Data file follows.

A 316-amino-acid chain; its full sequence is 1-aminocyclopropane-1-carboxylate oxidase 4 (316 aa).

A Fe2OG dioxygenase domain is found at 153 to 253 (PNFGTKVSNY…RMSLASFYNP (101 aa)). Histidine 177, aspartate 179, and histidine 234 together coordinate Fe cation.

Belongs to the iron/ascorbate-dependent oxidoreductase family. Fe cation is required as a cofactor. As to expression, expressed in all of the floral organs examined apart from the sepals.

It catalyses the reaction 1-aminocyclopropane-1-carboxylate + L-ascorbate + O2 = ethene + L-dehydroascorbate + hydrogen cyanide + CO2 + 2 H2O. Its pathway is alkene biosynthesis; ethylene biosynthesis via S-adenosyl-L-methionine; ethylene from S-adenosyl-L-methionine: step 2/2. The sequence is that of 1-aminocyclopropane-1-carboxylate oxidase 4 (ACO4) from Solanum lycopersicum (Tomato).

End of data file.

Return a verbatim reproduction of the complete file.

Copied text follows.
A 316-amino-acid chain; its full sequence is 1-aminocyclopropane-1-carboxylate oxidase 4 (316 aa).

A Fe2OG dioxygenase domain is found at 153 to 253 (PNFGTKVSNY…RMSLASFYNP (101 aa)). Histidine 177, aspartate 179, and histidine 234 together coordinate Fe cation.

Belongs to the iron/ascorbate-dependent oxidoreductase family. Fe cation is required as a cofactor. As to expression, expressed in all of the floral organs examined apart from the sepals.

It catalyses the reaction 1-aminocyclopropane-1-carboxylate + L-ascorbate + O2 = ethene + L-dehydroascorbate + hydrogen cyanide + CO2 + 2 H2O. Its pathway is alkene biosynthesis; ethylene biosynthesis via S-adenosyl-L-methionine; ethylene from S-adenosyl-L-methionine: step 2/2. The sequence is that of 1-aminocyclopropane-1-carboxylate oxidase 4 (ACO4) from Solanum lycopersicum (Tomato).